[IMGCAP(1)]While I’m not in the business to take issue with great minds like Newton’s (or even my wife’s and kids’), since I don’t have a great mind to go to battle with, Newton’s third law of every action having an equal and opposite reaction probably does not cut it too well when referral opportunities are given out.

I give you a referral opportunity so I can get one back, which according to Uncle Isaac should be the case using his third law. In reality, when dealing with centers of influence, I give you a referral opportunity and it sure would be nice if you in turn would give me an immediate referral opportunity. But that probably doesn’t happen as often as we would like it to happen.

You have a good client. The client needs a new bank. You call the banker who you think, I repeat, you think will do the best possible job for your client. You are endorsing this banker. You are entrusting the bank with your client. Your goal is to set up your client with a banker that even if they can’t help your client, you know from experience that the banker will act quickly, professionally, follow up and will be in communications with your client throughout the process. And keep you in the loop too. There is value in what the banker is doing on your behalf for your client, even if the banker ultimately cannot help your client.

You could almost look at it as somewhat of a referral back to you. The banker did a good job. While it’s not as good as a real live referral opportunity coming back to you, it’s better than the alternative. It’s better than giving your client to a banker who doesn’t follow up with your client at all and basically makes you look bad in the eyes of your client. Now you have a client who is ticked off at you for giving out the name of such a bad banker in the first place. We probably don’t need to put ourselves in that position. Why ask for trouble, given the increased competition by highly qualified professionals from firms of various sizes?

Even when you receive a referral opportunity, you probably only have a one in three chance that the opportunity will convert somewhat quickly if you are keeping score at home.  However as we are wearing our marketing hats more and more these days, all referral opportunities are appreciated:

• Stage 1—Immediate Referral Opportunity: You receive a call from a banker that their client is going in front of the bank’s credit committee in two weeks and the client needs a new accountant. The committee is no longer accepting the financials provided by the business owner’s brother-in-law, who just happens to be a dentist. They want a real accounting firm providing numbers they can rely on without the financials smelling like fluoride toothpaste. With not much time to shop around and a credit committee becoming meaner by the day, congratulations: In less than two weeks, you have won the business. Nice referral.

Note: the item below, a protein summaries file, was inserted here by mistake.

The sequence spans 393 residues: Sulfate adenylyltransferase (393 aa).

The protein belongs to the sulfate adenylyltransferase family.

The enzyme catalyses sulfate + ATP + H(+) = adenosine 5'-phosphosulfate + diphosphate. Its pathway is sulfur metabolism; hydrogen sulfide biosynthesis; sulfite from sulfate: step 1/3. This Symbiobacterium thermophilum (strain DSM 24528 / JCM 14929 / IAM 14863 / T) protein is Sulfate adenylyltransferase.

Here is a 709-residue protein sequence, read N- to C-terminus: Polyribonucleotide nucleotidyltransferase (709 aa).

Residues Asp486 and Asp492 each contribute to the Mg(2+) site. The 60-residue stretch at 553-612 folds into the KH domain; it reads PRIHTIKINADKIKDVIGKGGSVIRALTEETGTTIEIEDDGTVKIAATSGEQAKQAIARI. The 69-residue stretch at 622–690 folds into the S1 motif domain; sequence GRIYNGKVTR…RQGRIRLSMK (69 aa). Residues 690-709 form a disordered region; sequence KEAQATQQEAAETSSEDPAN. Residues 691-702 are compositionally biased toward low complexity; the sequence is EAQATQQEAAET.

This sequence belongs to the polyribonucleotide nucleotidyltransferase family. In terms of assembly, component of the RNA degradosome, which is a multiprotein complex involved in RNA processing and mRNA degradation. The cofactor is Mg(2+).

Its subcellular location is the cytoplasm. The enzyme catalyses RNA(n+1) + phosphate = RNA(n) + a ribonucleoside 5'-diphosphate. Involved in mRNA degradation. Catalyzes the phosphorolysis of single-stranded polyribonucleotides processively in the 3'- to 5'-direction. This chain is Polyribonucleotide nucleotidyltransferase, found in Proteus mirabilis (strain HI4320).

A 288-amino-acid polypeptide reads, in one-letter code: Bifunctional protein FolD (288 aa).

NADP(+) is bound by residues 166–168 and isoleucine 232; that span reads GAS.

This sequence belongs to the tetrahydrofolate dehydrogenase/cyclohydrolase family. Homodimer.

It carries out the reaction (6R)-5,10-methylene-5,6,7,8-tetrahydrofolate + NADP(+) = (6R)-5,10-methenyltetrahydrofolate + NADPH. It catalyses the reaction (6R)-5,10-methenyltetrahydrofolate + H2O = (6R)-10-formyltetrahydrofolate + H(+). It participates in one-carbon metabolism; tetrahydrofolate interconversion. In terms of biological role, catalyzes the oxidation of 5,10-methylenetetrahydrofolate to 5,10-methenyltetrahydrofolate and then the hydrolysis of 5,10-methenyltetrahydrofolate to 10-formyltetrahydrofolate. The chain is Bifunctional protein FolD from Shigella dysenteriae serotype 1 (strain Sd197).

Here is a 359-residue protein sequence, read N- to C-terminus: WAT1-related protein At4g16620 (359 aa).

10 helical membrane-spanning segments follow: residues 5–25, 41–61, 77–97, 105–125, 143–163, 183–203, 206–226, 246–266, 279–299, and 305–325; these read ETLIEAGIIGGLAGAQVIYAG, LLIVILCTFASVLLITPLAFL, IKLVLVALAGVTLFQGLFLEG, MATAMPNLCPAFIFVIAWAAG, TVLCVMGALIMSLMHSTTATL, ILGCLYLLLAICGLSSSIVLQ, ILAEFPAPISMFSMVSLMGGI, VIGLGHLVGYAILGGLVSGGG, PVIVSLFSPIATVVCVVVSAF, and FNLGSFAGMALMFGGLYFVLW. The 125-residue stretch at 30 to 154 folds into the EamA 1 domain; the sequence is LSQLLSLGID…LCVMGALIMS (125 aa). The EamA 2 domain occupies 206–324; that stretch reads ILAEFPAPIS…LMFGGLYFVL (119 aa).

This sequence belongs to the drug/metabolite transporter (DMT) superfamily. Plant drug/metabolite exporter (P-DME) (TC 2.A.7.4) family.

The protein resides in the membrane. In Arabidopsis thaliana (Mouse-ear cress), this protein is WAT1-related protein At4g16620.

• Stage 2—Let Me Get to Know You Better Referral Opportunity: You receive a call from a banker inviting you to lunch to meet one of their clients. Nice lunch. Good conversation. No real urgent, immediate needs, but the referral—your new prospect—has said in so many words that they haven’t been all that pleased with their incumbent accountant.  A few too many extensions. Changing people each year. Only hear from them when we call them. Where there’s smoke, there’s fire.  The key will be your follow-up. With a little work, communication, and attention to the prospect, and added value brought to the table of the prospect, you’ll soon be calling the banker informing them that you have a new client thanks to their introduction. The banker will be pleased and additional referral opportunities potentially could be coming your way because of the way you handled the referral opportunity.

• Stage 3—Discovery Referral Opportunity: You receive a call from a banker (boy, this banker has been busy) asking to meet with one of their clients. During the meeting the conversation is more strategic than tactical about the business. While the meeting does not really address accounting issues, yet you uncover something that was not previously discovered or discussed by the current accounting firm or identified even by the business owner. You request to bring in a few experts from your shop to continue the discussion on this newly discovered issue. One thing leads to another and a new direction or plan begins to take shape as a result of your discovery. Confidence grows with the business owner. The relationship is taking shape, not overnight, but over time, while the project works converts into a full engagement.

I have heard bankers, accountants and lawyers say something that mystifies me every time I hear it: “I don’t have referrals to give, so I’m not sure if I need to meet new COI’s.” In other words, if a client asks to be introduced to a banker, for example, will they refuse? Given the current business climate, we all need to be doing as much as we can not only for our own clients, but for prospects and centers of influence too. Being viewed as someone whom others can trust for advice does not come easy or overnight, and it’s the badge of honor we should all strive for.  

We have to give to get and in the case of Sir Isaac Newton, giving is the action before you get the equal and opposite getting reaction. Hard to believe I was sleeping in that class … well, maybe not.

Nicholas D. Keseric Jr. is the director of practice growth with Mulcahy, Pauritsch, Salvador & Co, a Chicago-area middle-market CPA firm, and a partner with MPS Capital Advisors-Mergers & Acquisitions.

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